Robert A. Scholtz
Robert A. Scholtz and Moe Z. Win worked together to pioneer ultra-wide bandwidth (UWB) impulse technology, a form of radio communications that has strongly influenced the direction of wireless communications, both in academia and industry, and enabled economical wireless access without licensing restrictions.
Dr. Scholtz and Dr. Win first collaborated in the early 1990s at the University of Southern California (USC) on landmark studies that provided the theoretical basis for the design of UWB wireless networks. Scholtz, then a professor, published the first analysis of the potential of UWB communications. Win, then a doctoral student working with Scholtz, performed the first UWB signal propagation experiments leading to the efficient design and performance analysis of UWB transmission systems.
They were the first to demonstrate the superiority of UWB in multipath environments, including resistance to jamming and fading, immunity to interference, and reduced power requirements. The two researchers created the UltRa Laboratory at USC, the first university UWB radio research program. It provided the foundation for using UWB technology in the design of reliable wireless networks.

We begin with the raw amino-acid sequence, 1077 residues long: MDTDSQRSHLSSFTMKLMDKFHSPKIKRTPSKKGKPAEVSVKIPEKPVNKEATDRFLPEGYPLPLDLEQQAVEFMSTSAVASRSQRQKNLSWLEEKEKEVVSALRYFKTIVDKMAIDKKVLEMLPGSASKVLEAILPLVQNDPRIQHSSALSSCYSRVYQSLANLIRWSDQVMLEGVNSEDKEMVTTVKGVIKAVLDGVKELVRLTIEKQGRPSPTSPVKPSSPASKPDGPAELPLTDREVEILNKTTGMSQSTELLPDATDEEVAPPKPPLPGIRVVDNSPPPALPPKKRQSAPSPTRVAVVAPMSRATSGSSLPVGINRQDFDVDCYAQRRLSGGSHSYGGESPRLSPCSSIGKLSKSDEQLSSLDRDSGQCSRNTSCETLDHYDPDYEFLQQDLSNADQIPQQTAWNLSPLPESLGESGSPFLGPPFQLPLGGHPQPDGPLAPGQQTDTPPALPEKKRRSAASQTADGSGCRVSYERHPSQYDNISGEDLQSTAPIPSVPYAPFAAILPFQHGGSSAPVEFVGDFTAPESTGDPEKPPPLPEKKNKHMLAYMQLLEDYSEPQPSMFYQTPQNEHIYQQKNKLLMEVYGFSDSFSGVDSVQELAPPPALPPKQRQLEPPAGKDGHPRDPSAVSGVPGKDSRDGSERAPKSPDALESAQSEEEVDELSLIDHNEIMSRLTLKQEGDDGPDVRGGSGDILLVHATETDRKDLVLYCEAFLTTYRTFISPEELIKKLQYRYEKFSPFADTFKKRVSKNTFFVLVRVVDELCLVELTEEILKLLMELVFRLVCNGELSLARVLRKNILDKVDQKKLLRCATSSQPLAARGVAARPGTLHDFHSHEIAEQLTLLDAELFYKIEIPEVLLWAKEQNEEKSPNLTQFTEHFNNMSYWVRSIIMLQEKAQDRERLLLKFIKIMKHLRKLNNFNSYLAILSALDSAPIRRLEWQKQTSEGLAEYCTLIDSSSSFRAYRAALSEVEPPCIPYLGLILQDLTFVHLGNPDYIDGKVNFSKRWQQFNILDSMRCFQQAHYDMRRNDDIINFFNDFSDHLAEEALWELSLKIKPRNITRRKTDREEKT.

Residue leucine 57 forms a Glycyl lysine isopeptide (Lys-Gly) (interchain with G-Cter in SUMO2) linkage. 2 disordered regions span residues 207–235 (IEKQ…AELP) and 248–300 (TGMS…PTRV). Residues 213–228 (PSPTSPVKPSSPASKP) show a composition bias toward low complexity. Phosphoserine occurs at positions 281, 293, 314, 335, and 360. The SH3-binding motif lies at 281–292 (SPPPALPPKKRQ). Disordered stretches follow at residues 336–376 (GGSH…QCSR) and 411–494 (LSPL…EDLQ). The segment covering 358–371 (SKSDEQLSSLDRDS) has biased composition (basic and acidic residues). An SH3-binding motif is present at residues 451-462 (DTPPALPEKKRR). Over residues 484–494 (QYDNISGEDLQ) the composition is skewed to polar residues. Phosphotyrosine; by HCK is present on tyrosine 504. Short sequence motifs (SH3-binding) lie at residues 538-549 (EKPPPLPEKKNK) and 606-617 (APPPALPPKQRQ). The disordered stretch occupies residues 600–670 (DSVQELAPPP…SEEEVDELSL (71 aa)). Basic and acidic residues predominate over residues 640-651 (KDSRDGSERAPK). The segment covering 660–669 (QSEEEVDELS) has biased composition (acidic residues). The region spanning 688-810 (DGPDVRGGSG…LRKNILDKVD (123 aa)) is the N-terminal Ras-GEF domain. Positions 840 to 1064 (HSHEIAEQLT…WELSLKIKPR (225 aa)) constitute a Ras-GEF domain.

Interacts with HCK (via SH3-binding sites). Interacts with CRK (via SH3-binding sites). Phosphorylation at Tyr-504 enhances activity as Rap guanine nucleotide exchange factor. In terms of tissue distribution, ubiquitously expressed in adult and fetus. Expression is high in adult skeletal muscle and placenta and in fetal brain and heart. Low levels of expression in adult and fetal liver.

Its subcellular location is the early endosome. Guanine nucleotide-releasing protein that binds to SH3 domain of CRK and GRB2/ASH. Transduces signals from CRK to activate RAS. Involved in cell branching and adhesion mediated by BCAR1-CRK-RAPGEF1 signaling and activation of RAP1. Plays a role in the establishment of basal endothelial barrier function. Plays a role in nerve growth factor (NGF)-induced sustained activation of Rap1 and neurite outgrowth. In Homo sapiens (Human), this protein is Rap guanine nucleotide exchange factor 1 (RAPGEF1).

Scholtz’s and Win’s work was a precursor of an extensive study by the U.S. Federal Communications Commission, which ultimately authorized commercial use of UWB technology for many new applications, including broadband Internet access, high-speed multimedia data transfer, sensor networks, medical imaging, and ground-penetrating radar. They also developed a unique wireless methodology for the U.S. Department of Defense that enables robust communication connectivity in harsh environments.
The Fred H. Cole Professor of Engineering at USC’s Viterbi School of Engineering, Dr. Scholtz coauthored the Spread Spectrum Communications Handbook and authored The Origins of Spread Spectrum Communication. An IEEE Fellow, he has been a member of both the Board of Governors of the IEEE Communications Society (ComSoc) and the IEEE Information Theory Society. He has received the IEEE Donald G. Fink Prize Paper Award, ComSoc’s IEEE Leonard G. Abraham Award, and the IEEE Antennas and Propagation Society’s Sergey A. Schelkunoff Transactions Prize Paper Award, jointly with Dr. Win and Dr. J.M. Cramer. He has a bachelor’s degree from the University of Cincinnati in Ohio, a master’s degree from USC, and a doctoral degree from Stanford University, all in electrical engineering.